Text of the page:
Fake Viagra incident proves hospital pharmacists’ worth


The 2010 incident where thousands of counterfeit Viagra pills found their way into Australia’s official supply has highlighted the vital work of hospital pharmacists, says SHPA

The Society of Hospital Pharmacists of Australia issued a statement today pointing out that the incident, featured last night on the ABC’s 7.30 program, underlined the crucial role of hospital pharmacists in protecting Australians through the identification and confirmation of imitation medicines.

7.30 reported that a staff member at Sydney Children’s Hospital noticed that the consistency of Viagra tablets she was crushing for use in treating children with pulmonary hypertension was unusually gritty.

Upon contacting Pfizer, she was told the Viagra was counterfeit; analysis found the counterfeit pills contained less than the expected dose of sildenafil.

According to NSW Health, the counterfeits were spotted before being given to any patients.

Symbion then issued a voluntary recall of the affected batch number, with the TGA warning consumers in possession of Viagra tablets bearing this batch number and expiry date not to take them, but to return them to the pharmacy at which they were dispensed.

Pharmacies were advised to quarantine stocks of the batch to prevent further distribution.

Mina Attia, the former owner of Shopsmart Wholesale pharmacies across Sydney, who supplied the drugs is currently appealing the cancellation of his registration.

 Kristin Michaels, CEO of the Society of Hospital Pharmacists of Australia says the incident – in which counterfeit stock was sent to more than 260 pharmacies and three further other hospitals – highlights the crucial role hospital pharmacists play in protecting the integrity of Australia’s medicine supply.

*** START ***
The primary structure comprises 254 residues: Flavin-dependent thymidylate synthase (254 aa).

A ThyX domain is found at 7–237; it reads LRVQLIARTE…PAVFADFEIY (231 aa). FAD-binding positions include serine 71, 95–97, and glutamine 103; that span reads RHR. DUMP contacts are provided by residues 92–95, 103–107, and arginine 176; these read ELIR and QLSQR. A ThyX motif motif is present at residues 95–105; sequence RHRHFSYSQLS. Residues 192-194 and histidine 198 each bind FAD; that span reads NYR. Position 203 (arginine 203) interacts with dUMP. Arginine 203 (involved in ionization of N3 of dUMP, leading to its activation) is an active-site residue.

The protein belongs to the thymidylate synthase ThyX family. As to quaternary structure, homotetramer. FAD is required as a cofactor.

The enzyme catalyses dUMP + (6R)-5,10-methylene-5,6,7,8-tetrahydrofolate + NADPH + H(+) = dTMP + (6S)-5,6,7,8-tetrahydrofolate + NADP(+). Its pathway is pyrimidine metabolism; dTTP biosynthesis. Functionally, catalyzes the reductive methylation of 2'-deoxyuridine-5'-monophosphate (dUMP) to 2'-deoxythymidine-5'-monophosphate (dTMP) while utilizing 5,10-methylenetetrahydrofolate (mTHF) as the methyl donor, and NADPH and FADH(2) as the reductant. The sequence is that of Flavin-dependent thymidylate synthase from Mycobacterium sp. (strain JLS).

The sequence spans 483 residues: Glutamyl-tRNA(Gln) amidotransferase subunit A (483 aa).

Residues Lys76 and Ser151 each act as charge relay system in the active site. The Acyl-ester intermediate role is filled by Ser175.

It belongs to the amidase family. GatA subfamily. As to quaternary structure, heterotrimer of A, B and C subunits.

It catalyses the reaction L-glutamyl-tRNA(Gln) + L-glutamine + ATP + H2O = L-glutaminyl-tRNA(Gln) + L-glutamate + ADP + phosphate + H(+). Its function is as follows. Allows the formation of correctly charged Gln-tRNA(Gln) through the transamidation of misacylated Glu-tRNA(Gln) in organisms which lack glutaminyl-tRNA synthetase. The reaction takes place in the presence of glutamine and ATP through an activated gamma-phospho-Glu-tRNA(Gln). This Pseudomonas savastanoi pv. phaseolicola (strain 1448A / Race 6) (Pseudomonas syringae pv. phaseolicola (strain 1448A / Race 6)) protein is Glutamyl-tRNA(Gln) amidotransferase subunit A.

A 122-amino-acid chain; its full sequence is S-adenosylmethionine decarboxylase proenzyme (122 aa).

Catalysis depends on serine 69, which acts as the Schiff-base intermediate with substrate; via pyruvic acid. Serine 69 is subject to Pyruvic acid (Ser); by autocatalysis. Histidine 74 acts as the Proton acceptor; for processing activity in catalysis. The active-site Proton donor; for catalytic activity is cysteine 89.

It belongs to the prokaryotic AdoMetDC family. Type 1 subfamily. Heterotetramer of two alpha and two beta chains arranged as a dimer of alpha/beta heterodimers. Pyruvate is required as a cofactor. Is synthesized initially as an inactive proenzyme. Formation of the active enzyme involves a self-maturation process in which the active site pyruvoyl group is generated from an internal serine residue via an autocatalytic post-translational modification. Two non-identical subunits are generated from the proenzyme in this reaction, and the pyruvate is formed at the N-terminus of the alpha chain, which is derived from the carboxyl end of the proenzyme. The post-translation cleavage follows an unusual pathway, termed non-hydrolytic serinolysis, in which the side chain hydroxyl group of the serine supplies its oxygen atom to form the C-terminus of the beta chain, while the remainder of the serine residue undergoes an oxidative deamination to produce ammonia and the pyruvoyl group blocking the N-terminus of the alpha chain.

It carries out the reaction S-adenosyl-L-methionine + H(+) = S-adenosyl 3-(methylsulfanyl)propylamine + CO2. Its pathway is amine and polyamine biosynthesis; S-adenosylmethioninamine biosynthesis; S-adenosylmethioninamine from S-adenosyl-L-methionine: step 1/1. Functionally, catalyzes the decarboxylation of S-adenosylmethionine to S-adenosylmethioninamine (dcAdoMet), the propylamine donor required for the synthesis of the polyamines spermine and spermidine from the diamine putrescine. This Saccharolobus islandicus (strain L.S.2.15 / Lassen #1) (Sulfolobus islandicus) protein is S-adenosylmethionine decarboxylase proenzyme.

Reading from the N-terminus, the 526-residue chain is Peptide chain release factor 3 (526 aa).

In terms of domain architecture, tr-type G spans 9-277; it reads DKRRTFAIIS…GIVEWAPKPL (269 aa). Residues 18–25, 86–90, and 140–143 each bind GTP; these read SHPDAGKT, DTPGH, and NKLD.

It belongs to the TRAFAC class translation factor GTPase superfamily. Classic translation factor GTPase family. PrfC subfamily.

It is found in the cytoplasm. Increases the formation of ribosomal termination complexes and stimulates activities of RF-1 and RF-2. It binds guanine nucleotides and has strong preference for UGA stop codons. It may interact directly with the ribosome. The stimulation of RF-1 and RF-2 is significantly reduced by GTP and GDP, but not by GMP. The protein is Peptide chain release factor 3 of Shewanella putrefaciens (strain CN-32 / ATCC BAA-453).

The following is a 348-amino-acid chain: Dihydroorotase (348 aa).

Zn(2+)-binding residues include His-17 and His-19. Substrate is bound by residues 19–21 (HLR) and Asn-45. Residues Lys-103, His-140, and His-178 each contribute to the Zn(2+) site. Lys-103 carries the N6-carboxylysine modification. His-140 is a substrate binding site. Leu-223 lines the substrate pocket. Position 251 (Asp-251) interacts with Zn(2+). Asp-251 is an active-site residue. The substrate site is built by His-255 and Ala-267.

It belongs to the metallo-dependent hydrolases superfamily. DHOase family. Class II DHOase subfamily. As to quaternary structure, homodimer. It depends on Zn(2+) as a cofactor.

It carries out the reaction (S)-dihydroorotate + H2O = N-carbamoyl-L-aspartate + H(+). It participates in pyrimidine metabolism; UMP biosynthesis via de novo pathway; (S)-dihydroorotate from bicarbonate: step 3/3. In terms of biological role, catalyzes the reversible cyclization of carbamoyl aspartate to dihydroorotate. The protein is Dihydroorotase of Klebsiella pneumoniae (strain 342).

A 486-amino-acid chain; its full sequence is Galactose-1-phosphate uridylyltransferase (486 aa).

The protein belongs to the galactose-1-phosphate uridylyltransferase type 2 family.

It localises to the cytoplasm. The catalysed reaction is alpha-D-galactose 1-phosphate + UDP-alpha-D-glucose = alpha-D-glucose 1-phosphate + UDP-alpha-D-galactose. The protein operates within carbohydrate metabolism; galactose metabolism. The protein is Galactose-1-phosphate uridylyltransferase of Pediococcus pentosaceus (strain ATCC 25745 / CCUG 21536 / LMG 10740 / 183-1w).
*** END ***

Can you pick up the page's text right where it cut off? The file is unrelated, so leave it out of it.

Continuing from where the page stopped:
“Looking back this was a near-miss, but the implications for patient safety could have been far worse were it not for the hospital pharmacist’s vigilance and proactive response,” Ms Michaels says.

“This incident is clear evidence the leadership of specially-training hospital pharmacists is a critical bulwark protecting the broader community from potentially dangerous counterfeit products.”

Ms Michaels says hospital pharmacists are uniquely placed to deploy medicines management expertise and ensure quality and safety.

“Equipped with broad and evolving knowledge on the latest in medicine innovations, supply shortages and potential fraud, hospital pharmacists possess the initiative and confidence to intervene and ensure the right medicine is delivered to the right patient.

“SHPA will welcome the findings of the current investigation and is committed to working with all stakeholders to ensure the security and reliability of Australia’s medicine supply is absolutely world class, to complement the world class healthcare all Australians rightfully expect.”

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